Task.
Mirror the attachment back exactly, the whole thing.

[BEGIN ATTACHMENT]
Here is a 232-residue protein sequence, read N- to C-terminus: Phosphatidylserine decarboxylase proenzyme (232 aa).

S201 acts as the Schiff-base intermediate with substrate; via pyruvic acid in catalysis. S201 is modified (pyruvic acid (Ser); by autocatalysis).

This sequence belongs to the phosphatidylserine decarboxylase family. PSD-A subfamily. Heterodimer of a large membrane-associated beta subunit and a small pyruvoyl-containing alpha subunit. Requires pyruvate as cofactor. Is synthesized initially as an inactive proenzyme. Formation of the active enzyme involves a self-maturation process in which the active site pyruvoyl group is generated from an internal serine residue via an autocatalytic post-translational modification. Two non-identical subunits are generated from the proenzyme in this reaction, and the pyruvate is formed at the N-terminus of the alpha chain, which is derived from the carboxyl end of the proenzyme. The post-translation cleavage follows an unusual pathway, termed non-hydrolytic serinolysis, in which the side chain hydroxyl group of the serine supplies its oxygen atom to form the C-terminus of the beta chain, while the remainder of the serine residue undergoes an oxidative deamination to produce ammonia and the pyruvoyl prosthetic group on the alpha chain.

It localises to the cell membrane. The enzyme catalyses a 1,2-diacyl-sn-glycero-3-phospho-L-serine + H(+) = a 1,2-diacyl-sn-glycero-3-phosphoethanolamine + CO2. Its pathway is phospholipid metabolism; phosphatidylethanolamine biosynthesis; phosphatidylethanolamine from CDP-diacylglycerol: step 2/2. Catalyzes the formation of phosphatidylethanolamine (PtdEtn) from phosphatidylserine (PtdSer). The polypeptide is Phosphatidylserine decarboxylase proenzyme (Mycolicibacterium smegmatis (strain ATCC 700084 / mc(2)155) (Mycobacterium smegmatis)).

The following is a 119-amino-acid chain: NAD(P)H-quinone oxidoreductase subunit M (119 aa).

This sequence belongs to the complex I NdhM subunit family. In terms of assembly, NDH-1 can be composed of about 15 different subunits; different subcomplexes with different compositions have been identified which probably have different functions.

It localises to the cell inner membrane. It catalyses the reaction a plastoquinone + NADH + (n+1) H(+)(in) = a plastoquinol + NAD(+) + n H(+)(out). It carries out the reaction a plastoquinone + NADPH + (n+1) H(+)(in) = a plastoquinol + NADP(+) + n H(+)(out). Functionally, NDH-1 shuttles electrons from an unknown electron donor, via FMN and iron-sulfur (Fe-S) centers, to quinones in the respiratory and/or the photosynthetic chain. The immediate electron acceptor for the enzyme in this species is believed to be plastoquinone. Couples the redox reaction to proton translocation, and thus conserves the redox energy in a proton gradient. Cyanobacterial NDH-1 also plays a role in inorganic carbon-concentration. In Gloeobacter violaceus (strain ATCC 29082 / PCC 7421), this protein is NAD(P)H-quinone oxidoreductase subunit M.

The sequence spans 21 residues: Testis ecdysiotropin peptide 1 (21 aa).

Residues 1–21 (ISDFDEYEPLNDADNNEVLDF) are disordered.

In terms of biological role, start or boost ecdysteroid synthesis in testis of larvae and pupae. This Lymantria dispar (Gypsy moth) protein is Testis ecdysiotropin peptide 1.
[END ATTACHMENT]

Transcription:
Here is a 232-residue protein sequence, read N- to C-terminus: Phosphatidylserine decarboxylase proenzyme (232 aa).

S201 acts as the Schiff-base intermediate with substrate; via pyruvic acid in catalysis. S201 is modified (pyruvic acid (Ser); by autocatalysis).

This sequence belongs to the phosphatidylserine decarboxylase family. PSD-A subfamily. Heterodimer of a large membrane-associated beta subunit and a small pyruvoyl-containing alpha subunit. Requires pyruvate as cofactor. Is synthesized initially as an inactive proenzyme. Formation of the active enzyme involves a self-maturation process in which the active site pyruvoyl group is generated from an internal serine residue via an autocatalytic post-translational modification. Two non-identical subunits are generated from the proenzyme in this reaction, and the pyruvate is formed at the N-terminus of the alpha chain, which is derived from the carboxyl end of the proenzyme. The post-translation cleavage follows an unusual pathway, termed non-hydrolytic serinolysis, in which the side chain hydroxyl group of the serine supplies its oxygen atom to form the C-terminus of the beta chain, while the remainder of the serine residue undergoes an oxidative deamination to produce ammonia and the pyruvoyl prosthetic group on the alpha chain.

It localises to the cell membrane. The enzyme catalyses a 1,2-diacyl-sn-glycero-3-phospho-L-serine + H(+) = a 1,2-diacyl-sn-glycero-3-phosphoethanolamine + CO2. Its pathway is phospholipid metabolism; phosphatidylethanolamine biosynthesis; phosphatidylethanolamine from CDP-diacylglycerol: step 2/2. Catalyzes the formation of phosphatidylethanolamine (PtdEtn) from phosphatidylserine (PtdSer). The polypeptide is Phosphatidylserine decarboxylase proenzyme (Mycolicibacterium smegmatis (strain ATCC 700084 / mc(2)155) (Mycobacterium smegmatis)).

The following is a 119-amino-acid chain: NAD(P)H-quinone oxidoreductase subunit M (119 aa).

This sequence belongs to the complex I NdhM subunit family. In terms of assembly, NDH-1 can be composed of about 15 different subunits; different subcomplexes with different compositions have been identified which probably have different functions.

It localises to the cell inner membrane. It catalyses the reaction a plastoquinone + NADH + (n+1) H(+)(in) = a plastoquinol + NAD(+) + n H(+)(out). It carries out the reaction a plastoquinone + NADPH + (n+1) H(+)(in) = a plastoquinol + NADP(+) + n H(+)(out). Functionally, NDH-1 shuttles electrons from an unknown electron donor, via FMN and iron-sulfur (Fe-S) centers, to quinones in the respiratory and/or the photosynthetic chain. The immediate electron acceptor for the enzyme in this species is believed to be plastoquinone. Couples the redox reaction to proton translocation, and thus conserves the redox energy in a proton gradient. Cyanobacterial NDH-1 also plays a role in inorganic carbon-concentration. In Gloeobacter violaceus (strain ATCC 29082 / PCC 7421), this protein is NAD(P)H-quinone oxidoreductase subunit M.

The sequence spans 21 residues: Testis ecdysiotropin peptide 1 (21 aa).

Residues 1–21 (ISDFDEYEPLNDADNNEVLDF) are disordered.

In terms of biological role, start or boost ecdysteroid synthesis in testis of larvae and pupae. This Lymantria dispar (Gypsy moth) protein is Testis ecdysiotropin peptide 1.